|Classification and external resources|
|OMIM||217000 120820, 120900, 610102|
|DiseasesDB||1847 1869, 1873, 7384, 34381|
The disorders can be divided into two categories:
- Disorders of the proteins that act to inhibit the complement system (such as C1-inhibitor) can lead to an overactive response, causing conditions such as hereditary angioedema and hemolytic-uremic syndrome.
- Disorders of the proteins that act to activate the complement system (such as C3) can lead to an underactive response, causing greater susceptibility to infections.
Hypocomplementemia may be used more generally to refer to decreased complement levels while secondary complement disorder is to low complement levels that are not directly due to a genetic cause but secondary to another medical condition.
The total hemolytic complement complement CH50 level in the blood will be low or undetectable with complement deficiencies.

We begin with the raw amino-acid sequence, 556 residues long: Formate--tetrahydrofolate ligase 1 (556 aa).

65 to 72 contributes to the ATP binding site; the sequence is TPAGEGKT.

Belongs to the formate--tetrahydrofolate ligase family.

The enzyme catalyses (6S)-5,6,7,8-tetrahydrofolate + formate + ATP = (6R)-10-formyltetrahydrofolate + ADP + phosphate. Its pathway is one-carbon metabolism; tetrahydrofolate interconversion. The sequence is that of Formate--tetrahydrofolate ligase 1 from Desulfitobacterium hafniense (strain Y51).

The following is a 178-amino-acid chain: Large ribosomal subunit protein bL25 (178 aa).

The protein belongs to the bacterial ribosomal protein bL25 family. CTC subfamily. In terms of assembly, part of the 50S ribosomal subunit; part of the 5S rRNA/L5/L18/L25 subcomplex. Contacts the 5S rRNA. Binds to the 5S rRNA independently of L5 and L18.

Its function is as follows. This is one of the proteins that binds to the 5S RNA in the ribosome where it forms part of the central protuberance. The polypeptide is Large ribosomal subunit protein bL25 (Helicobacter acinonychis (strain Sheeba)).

Individual complement levels can be used to distinguish conditions:
- Systemic lupus erythematosus is associated with low C3 and C4
- Membranoproliferative glomerulonephritis causes low C3, but normal C4
- Deficiencies of the terminal complement components are inherited in an autosomal recessive manner and cause increased susceptibility to infections by Neisseria.
- Properdin deficiency is an X-linked disorder that also causes susceptibility to neisserial infections.
- C1-inhibitor deficiency or hereditary angioedema will have low C4 with normal C1 and C3 levels.
Vaccinations for encapsulated organisms is crucial for preventing infections in complement deficiencies.
- Sherwood L. Gorbach; John G. Bartlett; Neil R. Blacklow (2004). Infectious diseases. Lippincott Williams & Wilkins. pp. 11–. ISBN 978-0-7817-3371-7. Retrieved 30 May 2010.
- Sjöholm AG, Jönsson G, Braconier JH, Sturfelt G, Truedsson L (2006). "Complement deficiency and disease: an update". Mol. Immunol. 43 (1–2): 78–85. doi:10.1016/j.molimm.2005.06.025. PMID 16026838.
- "hypocomplementemia" at Dorland's Medical Dictionary
- Harrison's Principles of Internal Medicine, 17th edition
- Bruce L. Zuraw, M.D. (September 4, 2008). "Hereditary Angioedema". N Engl J Med 2008 359: 1027–1036. doi:10.1056/NEJMcp0803977. PMID 18768946.